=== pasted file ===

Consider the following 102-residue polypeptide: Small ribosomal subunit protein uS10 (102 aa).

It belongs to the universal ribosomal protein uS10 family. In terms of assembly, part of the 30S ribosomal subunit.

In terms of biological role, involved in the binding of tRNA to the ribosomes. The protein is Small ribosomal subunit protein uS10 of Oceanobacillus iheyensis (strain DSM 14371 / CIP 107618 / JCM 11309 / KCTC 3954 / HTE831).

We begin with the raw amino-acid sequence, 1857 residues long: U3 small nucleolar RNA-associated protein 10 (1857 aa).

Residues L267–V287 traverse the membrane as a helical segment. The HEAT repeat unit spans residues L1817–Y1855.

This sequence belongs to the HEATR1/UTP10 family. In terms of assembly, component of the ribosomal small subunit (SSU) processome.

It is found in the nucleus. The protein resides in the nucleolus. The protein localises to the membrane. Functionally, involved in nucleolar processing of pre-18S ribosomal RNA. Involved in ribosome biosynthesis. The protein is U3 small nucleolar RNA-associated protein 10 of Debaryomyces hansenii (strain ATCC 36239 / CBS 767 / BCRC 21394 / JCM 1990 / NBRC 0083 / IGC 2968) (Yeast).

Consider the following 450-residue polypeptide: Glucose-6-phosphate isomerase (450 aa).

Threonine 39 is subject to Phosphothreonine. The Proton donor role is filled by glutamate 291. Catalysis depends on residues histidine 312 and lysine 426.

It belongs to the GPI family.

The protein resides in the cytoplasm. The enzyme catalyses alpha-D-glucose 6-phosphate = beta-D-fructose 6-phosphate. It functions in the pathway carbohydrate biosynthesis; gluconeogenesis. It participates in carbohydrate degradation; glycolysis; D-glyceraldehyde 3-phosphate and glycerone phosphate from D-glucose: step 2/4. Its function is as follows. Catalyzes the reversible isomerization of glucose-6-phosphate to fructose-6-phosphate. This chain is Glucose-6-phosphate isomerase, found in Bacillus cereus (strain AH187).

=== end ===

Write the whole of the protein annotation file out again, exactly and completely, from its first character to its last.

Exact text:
Consider the following 102-residue polypeptide: Small ribosomal subunit protein uS10 (102 aa).

It belongs to the universal ribosomal protein uS10 family. In terms of assembly, part of the 30S ribosomal subunit.

In terms of biological role, involved in the binding of tRNA to the ribosomes. The protein is Small ribosomal subunit protein uS10 of Oceanobacillus iheyensis (strain DSM 14371 / CIP 107618 / JCM 11309 / KCTC 3954 / HTE831).

We begin with the raw amino-acid sequence, 1857 residues long: U3 small nucleolar RNA-associated protein 10 (1857 aa).

Residues L267–V287 traverse the membrane as a helical segment. The HEAT repeat unit spans residues L1817–Y1855.

This sequence belongs to the HEATR1/UTP10 family. In terms of assembly, component of the ribosomal small subunit (SSU) processome.

It is found in the nucleus. The protein resides in the nucleolus. The protein localises to the membrane. Functionally, involved in nucleolar processing of pre-18S ribosomal RNA. Involved in ribosome biosynthesis. The protein is U3 small nucleolar RNA-associated protein 10 of Debaryomyces hansenii (strain ATCC 36239 / CBS 767 / BCRC 21394 / JCM 1990 / NBRC 0083 / IGC 2968) (Yeast).

Consider the following 450-residue polypeptide: Glucose-6-phosphate isomerase (450 aa).

Threonine 39 is subject to Phosphothreonine. The Proton donor role is filled by glutamate 291. Catalysis depends on residues histidine 312 and lysine 426.

It belongs to the GPI family.

The protein resides in the cytoplasm. The enzyme catalyses alpha-D-glucose 6-phosphate = beta-D-fructose 6-phosphate. It functions in the pathway carbohydrate biosynthesis; gluconeogenesis. It participates in carbohydrate degradation; glycolysis; D-glyceraldehyde 3-phosphate and glycerone phosphate from D-glucose: step 2/4. Its function is as follows. Catalyzes the reversible isomerization of glucose-6-phosphate to fructose-6-phosphate. This chain is Glucose-6-phosphate isomerase, found in Bacillus cereus (strain AH187).